Recently, encouraging numbers from the economy have improved prospects for veterans seeking to enter the job market. According to the Bureau of Labor Statistics, unemployment for former servicemen and women reached its height at 12 percent in 2011. Since January of 2015, it has fallen to 7.2 percent. While this is still above the national average, which as of April 2015 was 5.4 percent, but there are several variables that must be understood to explain this discrepancy. While there is still a ways to go in bringing the unemployment rate of veterans down to the national average, there has been a steady reduction in the overall unemployment of veterans. In coordination with a rise in recruiting efforts from private sector employers to find skilled workers who formerly served in the military, veterans' advocates are starting to see, with confidence, that hiring a veteran is no longer perceived as simply a patriotic contribution to society, but savvy business. First Lady Michelle Obama has been working extensively to provide support for military families, and her efforts have not gone unnoticed. Many fortune 500 companies, such as Verizon, are offering job-seeking assistance programs offered at job fairs spread throughout the country. While an important framework for assistance in finding employment for veterans is steadily growing, there is also much more that needs to be done.

 There are several factors that are out of a veteran's control to be mindful of when looking for work in the civilian world. First, you may be returning home to a region of the country that is dependent on a specific economic engine that may be more harshly affected by hard times. For example, places like West Virginia and Kentucky, who have a rich tradition of coal mining, are seeing an ever increasing number of actual mining companies, which provide steady work for people with a lack of formal education, shut down. Another factor to consider is that many of the younger veterans, who are coming home from active duty, have not entered the civilian workforce, and may have a more difficult time figuring out how to translate their military training into civilian workforce skills. While these factors are beyond the control of the individual veteran, there is one skill that they can take upon themselves to build upon, and can boost their chances of attaining steady employment: networking.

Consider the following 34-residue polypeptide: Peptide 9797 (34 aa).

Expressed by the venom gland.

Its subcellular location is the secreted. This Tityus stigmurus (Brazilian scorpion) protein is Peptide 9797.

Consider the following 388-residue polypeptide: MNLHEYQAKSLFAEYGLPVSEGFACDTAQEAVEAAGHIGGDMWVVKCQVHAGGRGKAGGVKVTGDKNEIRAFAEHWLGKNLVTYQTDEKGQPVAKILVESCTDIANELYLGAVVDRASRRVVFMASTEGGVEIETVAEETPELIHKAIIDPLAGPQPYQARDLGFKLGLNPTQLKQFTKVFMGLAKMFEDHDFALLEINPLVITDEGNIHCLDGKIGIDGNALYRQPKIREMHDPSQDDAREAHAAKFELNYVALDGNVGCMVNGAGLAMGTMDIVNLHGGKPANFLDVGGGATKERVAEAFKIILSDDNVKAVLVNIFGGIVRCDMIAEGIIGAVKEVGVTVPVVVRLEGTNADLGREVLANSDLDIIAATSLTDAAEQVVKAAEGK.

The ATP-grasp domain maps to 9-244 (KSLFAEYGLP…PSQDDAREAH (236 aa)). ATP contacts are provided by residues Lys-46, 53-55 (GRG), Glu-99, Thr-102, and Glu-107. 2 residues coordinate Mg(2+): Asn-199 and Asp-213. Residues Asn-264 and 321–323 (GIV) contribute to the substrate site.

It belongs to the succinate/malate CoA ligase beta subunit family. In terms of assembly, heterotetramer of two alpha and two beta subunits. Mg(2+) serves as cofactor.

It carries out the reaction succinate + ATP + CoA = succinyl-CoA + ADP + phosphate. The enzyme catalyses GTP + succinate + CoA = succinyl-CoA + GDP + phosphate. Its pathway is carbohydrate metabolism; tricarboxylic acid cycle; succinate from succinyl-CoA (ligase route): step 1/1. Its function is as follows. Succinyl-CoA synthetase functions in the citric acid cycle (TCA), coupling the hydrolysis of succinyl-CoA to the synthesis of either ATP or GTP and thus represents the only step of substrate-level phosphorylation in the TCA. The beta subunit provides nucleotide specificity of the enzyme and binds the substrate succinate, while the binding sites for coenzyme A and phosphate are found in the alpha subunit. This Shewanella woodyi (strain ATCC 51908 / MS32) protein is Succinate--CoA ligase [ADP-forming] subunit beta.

Networking is an invaluable asset that can broaden job prospects within your reach. As a veteran, there are many non-profit organizations that provide assistance with job leads and training, such as the Iraq and Afghanistan Veterans of America organization. If such a large scale organization feels a bit too impersonal, you should start small, and focus on networking with the people you know personally. Don't feel intimidated if you don't have much experience in the civilian workforce, as your military training has provided you with excellent preparation and experience that is invaluable to employers. Someone you may know may have an inside track to a company that might be a great fit for you. By networking, you can make your presence known, as well as establish the fact that you are actively seeking work. Also, you may find a free source of helpful, and constructive criticism for preparing a resume before sending it out to a potential employer for their consideration.

The one universal tip for success in networking is to always be cordial. People will not go out of their way to be helpful to someone who is rude, or impatient. Networking will take time for people to build not only their trust in you, but to gage your personality as well. Remember, someone acting as a reference or putting in a good word for you is also making a statement about themselves. They are putting their judgment of character, and therefore, their reputation on the line for the person they are introducing or recommending. Applying for jobs is a tedious and repetitive process that may take a long time, and you should use that time to not only work on applications, but networking and building connections.

The job market is extremely competitive, and a great way to distinguish yourself and gain an advantage is through successful networking. You never know when a contact of yours will pay off, so it always pays to dependable, and courteous to everyone you encounter.